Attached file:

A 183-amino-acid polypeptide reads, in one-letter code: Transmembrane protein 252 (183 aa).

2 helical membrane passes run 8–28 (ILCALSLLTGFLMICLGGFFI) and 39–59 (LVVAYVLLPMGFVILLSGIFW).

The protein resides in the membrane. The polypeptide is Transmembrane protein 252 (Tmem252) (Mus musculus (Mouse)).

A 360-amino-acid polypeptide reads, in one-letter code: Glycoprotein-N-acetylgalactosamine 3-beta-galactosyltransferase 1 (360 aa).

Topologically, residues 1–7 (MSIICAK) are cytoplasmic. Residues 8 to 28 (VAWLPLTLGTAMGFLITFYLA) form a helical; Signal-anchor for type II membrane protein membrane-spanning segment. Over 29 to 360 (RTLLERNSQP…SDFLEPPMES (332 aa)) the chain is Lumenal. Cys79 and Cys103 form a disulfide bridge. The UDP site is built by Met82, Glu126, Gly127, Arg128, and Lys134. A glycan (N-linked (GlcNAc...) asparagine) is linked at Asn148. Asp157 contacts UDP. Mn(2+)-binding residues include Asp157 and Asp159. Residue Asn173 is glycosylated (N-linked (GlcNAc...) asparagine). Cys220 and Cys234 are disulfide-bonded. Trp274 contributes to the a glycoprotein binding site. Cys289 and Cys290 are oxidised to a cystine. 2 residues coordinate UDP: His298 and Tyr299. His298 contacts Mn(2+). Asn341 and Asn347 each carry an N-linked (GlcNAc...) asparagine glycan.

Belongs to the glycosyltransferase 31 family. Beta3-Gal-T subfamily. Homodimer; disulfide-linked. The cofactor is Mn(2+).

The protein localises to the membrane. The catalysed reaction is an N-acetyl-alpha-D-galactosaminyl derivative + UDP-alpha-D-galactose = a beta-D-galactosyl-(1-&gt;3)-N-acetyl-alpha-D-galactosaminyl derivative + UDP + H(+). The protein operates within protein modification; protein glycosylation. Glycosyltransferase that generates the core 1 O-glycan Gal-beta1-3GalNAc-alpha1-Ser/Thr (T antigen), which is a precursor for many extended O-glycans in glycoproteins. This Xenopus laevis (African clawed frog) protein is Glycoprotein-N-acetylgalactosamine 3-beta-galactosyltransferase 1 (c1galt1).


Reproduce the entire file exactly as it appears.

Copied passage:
A 183-amino-acid polypeptide reads, in one-letter code: Transmembrane protein 252 (183 aa).

2 helical membrane passes run 8–28 (ILCALSLLTGFLMICLGGFFI) and 39–59 (LVVAYVLLPMGFVILLSGIFW).

The protein resides in the membrane. The polypeptide is Transmembrane protein 252 (Tmem252) (Mus musculus (Mouse)).

A 360-amino-acid polypeptide reads, in one-letter code: Glycoprotein-N-acetylgalactosamine 3-beta-galactosyltransferase 1 (360 aa).

Topologically, residues 1–7 (MSIICAK) are cytoplasmic. Residues 8 to 28 (VAWLPLTLGTAMGFLITFYLA) form a helical; Signal-anchor for type II membrane protein membrane-spanning segment. Over 29 to 360 (RTLLERNSQP…SDFLEPPMES (332 aa)) the chain is Lumenal. Cys79 and Cys103 form a disulfide bridge. The UDP site is built by Met82, Glu126, Gly127, Arg128, and Lys134. A glycan (N-linked (GlcNAc...) asparagine) is linked at Asn148. Asp157 contacts UDP. Mn(2+)-binding residues include Asp157 and Asp159. Residue Asn173 is glycosylated (N-linked (GlcNAc...) asparagine). Cys220 and Cys234 are disulfide-bonded. Trp274 contributes to the a glycoprotein binding site. Cys289 and Cys290 are oxidised to a cystine. 2 residues coordinate UDP: His298 and Tyr299. His298 contacts Mn(2+). Asn341 and Asn347 each carry an N-linked (GlcNAc...) asparagine glycan.

Belongs to the glycosyltransferase 31 family. Beta3-Gal-T subfamily. Homodimer; disulfide-linked. The cofactor is Mn(2+).

The protein localises to the membrane. The catalysed reaction is an N-acetyl-alpha-D-galactosaminyl derivative + UDP-alpha-D-galactose = a beta-D-galactosyl-(1-&gt;3)-N-acetyl-alpha-D-galactosaminyl derivative + UDP + H(+). The protein operates within protein modification; protein glycosylation. Glycosyltransferase that generates the core 1 O-glycan Gal-beta1-3GalNAc-alpha1-Ser/Thr (T antigen), which is a precursor for many extended O-glycans in glycoproteins. This Xenopus laevis (African clawed frog) protein is Glycoprotein-N-acetylgalactosamine 3-beta-galactosyltransferase 1 (c1galt1).